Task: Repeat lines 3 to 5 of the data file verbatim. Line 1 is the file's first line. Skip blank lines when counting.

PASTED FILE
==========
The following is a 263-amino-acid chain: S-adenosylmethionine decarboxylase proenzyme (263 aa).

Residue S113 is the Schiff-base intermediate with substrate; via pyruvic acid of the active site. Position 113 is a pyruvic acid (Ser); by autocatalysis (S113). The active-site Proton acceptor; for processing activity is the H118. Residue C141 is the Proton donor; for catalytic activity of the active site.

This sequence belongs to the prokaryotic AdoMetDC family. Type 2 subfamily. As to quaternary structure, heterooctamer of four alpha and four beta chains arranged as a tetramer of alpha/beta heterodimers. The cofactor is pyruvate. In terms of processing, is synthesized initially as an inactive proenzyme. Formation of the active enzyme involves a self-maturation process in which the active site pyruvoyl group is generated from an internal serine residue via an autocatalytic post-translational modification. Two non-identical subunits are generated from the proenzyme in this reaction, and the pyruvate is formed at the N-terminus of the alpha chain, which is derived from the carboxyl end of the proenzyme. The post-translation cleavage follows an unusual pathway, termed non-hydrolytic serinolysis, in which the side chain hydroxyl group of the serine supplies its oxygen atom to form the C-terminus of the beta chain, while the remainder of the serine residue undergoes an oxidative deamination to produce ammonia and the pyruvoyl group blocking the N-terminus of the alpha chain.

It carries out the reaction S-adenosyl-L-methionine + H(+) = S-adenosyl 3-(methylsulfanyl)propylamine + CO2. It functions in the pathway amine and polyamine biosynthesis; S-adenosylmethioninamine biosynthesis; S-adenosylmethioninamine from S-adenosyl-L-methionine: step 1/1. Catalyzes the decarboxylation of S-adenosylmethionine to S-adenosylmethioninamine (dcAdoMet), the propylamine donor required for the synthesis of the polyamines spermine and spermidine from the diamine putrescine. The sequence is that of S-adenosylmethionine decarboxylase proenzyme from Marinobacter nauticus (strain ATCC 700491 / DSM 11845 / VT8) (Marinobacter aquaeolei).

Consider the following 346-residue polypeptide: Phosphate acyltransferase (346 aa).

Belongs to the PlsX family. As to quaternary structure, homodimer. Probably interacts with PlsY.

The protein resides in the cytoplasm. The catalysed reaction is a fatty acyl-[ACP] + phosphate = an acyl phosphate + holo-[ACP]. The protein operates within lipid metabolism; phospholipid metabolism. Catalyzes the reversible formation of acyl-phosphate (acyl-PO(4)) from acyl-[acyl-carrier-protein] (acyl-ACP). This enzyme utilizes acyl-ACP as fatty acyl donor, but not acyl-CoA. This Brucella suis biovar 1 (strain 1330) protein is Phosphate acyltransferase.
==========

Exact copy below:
This sequence belongs to the prokaryotic AdoMetDC family. Type 2 subfamily. As to quaternary structure, heterooctamer of four alpha and four beta chains arranged as a tetramer of alpha/beta heterodimers. The cofactor is pyruvate. In terms of processing, is synthesized initially as an inactive proenzyme. Formation of the active enzyme involves a self-maturation process in which the active site pyruvoyl group is generated from an internal serine residue via an autocatalytic post-translational modification. Two non-identical subunits are generated from the proenzyme in this reaction, and the pyruvate is formed at the N-terminus of the alpha chain, which is derived from the carboxyl end of the proenzyme. The post-translation cleavage follows an unusual pathway, termed non-hydrolytic serinolysis, in which the side chain hydroxyl group of the serine supplies its oxygen atom to form the C-terminus of the beta chain, while the remainder of the serine residue undergoes an oxidative deamination to produce ammonia and the pyruvoyl group blocking the N-terminus of the alpha chain.

It carries out the reaction S-adenosyl-L-methionine + H(+) = S-adenosyl 3-(methylsulfanyl)propylamine + CO2. It functions in the pathway amine and polyamine biosynthesis; S-adenosylmethioninamine biosynthesis; S-adenosylmethioninamine from S-adenosyl-L-methionine: step 1/1. Catalyzes the decarboxylation of S-adenosylmethionine to S-adenosylmethioninamine (dcAdoMet), the propylamine donor required for the synthesis of the polyamines spermine and spermidine from the diamine putrescine. The sequence is that of S-adenosylmethionine decarboxylase proenzyme from Marinobacter nauticus (strain ATCC 700491 / DSM 11845 / VT8) (Marinobacter aquaeolei).

Consider the following 346-residue polypeptide: Phosphate acyltransferase (346 aa).